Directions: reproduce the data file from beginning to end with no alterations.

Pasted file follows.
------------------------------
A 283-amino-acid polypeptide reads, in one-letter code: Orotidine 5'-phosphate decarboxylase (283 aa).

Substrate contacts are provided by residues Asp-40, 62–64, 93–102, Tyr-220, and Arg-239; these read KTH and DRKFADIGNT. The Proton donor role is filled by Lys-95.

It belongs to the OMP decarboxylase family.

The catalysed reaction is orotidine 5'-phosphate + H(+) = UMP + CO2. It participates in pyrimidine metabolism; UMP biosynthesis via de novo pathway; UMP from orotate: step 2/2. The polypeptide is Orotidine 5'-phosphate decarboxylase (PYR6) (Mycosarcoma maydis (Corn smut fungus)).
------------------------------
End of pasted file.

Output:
A 283-amino-acid polypeptide reads, in one-letter code: Orotidine 5'-phosphate decarboxylase (283 aa).

Substrate contacts are provided by residues Asp-40, 62–64, 93–102, Tyr-220, and Arg-239; these read KTH and DRKFADIGNT. The Proton donor role is filled by Lys-95.

It belongs to the OMP decarboxylase family.

The catalysed reaction is orotidine 5'-phosphate + H(+) = UMP + CO2. It participates in pyrimidine metabolism; UMP biosynthesis via de novo pathway; UMP from orotate: step 2/2. The polypeptide is Orotidine 5'-phosphate decarboxylase (PYR6) (Mycosarcoma maydis (Corn smut fungus)).